Yet after meeting Jesus Christ as the Messiah through a blinding light on the road to Damascus, Paul realizes that of all people he should have seen Jesus of Nazareth as being the Christ, and if God can forgive him for his wrong-headed blindness as a persecutor of the followers of Jesus, then he knows that his actions are at least equal to or worse than the belief-systems of the Gentiles who were likewise ignorant of the true identity of God.

            If Jesus Christ can forgive him, then Paul knows that Jesus Christ can forgive the Gentiles as well.

            Thus, the God of the Bible can cross the wide expanse of an “is” to an “ought” in composing and orchestrating the extraordinary life mission-plan for Paul the apostle.

            The fundamental issue here having eternal import, is that Paul could never have closed the gap between the starting point “is” of being an active persecutor of the early Christian church, to the “ought” of becoming the apostle to the Gentiles and a writer of many of the New Testament letters addressed to churches throughout Asia Minor, defending the Christian faith.

            Paul could never have even imagined this radical change from an “is” to an “ought” that no human literary genius could or would invent.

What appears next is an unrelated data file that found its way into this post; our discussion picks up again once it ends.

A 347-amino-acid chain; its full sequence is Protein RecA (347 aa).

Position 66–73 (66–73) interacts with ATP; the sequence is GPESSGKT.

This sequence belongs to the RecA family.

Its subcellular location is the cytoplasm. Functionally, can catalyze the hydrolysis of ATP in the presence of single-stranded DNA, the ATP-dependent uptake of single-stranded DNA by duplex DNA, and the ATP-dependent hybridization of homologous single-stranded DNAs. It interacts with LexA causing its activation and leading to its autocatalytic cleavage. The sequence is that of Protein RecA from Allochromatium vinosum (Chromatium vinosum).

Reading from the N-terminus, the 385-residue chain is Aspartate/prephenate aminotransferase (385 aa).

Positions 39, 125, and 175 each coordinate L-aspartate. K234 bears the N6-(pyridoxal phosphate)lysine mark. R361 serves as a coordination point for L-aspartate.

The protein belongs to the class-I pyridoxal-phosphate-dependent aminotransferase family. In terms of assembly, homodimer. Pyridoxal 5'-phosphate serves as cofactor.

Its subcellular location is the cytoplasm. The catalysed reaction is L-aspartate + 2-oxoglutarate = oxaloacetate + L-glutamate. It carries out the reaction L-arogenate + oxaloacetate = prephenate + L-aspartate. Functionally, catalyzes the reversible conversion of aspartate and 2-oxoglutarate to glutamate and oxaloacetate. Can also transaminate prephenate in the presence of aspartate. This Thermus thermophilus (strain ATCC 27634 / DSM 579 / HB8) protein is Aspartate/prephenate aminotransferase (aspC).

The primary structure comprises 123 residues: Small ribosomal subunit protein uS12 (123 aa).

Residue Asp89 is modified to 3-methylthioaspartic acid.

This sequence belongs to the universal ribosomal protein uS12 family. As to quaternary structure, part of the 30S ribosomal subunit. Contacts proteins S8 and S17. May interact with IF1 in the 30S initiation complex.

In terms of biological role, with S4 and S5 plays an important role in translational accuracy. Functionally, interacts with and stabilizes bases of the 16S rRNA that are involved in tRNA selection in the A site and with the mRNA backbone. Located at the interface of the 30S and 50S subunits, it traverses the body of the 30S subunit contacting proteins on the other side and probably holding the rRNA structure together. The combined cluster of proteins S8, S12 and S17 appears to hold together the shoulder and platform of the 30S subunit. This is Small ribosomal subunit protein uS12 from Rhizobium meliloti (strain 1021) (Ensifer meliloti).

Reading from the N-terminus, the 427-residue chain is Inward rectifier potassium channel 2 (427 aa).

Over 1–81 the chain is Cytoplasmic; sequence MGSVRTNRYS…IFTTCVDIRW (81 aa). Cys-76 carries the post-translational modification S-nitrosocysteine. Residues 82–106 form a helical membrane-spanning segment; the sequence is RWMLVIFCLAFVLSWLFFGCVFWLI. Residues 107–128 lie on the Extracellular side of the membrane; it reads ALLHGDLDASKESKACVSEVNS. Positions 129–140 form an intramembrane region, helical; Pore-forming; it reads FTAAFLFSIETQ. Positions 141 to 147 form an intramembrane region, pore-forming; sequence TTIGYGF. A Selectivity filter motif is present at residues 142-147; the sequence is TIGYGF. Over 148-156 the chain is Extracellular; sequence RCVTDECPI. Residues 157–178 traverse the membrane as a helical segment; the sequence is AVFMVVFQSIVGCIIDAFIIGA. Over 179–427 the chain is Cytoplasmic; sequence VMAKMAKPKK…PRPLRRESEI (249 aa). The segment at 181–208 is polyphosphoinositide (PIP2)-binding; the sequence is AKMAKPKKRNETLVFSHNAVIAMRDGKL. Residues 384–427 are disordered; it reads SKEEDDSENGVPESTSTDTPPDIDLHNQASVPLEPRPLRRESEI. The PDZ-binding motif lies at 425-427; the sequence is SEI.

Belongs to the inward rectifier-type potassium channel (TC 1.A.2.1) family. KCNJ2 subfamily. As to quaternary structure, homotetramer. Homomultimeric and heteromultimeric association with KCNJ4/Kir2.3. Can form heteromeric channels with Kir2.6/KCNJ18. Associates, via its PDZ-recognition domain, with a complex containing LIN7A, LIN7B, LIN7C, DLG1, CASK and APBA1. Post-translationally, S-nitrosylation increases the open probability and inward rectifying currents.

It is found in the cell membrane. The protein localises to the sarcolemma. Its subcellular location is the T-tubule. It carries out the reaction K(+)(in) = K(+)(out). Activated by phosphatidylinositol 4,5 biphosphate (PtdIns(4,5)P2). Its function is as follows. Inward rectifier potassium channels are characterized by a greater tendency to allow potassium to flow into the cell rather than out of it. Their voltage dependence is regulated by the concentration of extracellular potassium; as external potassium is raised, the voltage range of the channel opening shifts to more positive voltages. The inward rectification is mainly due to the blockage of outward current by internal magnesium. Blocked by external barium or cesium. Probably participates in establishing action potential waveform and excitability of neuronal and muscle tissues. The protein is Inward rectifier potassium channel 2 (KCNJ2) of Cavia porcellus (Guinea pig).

This is an excerpt from my book Pondering Our World: Christian Essays on Science and Faith.

[1] John Lennox: Socrates in the City in Labastide, France, Parts 1 and 2 on Jan. 12 and 23, 2018 on YouTube.

[2] Michael J. Behe, Darwin Devolves (New York: Harper Collins, 2019), 258-259.

Author: Barton Jahn

I worked in building construction as a field superintendent and project manager. I have four books published by McGraw-Hill on housing construction (1995-98) under Bart Jahn, and have eight Christian books self-published through Kindle Direct Publishing (KDP). I have a bachelor of science degree in construction management from California State University Long Beach. I grew up in Southern California, was an avid surfer, and am fortunate enough to have always lived within one mile of the ocean. I discovered writing at the age of 30, and it is now one of my favorite activities. I am currently working on more books on building construction.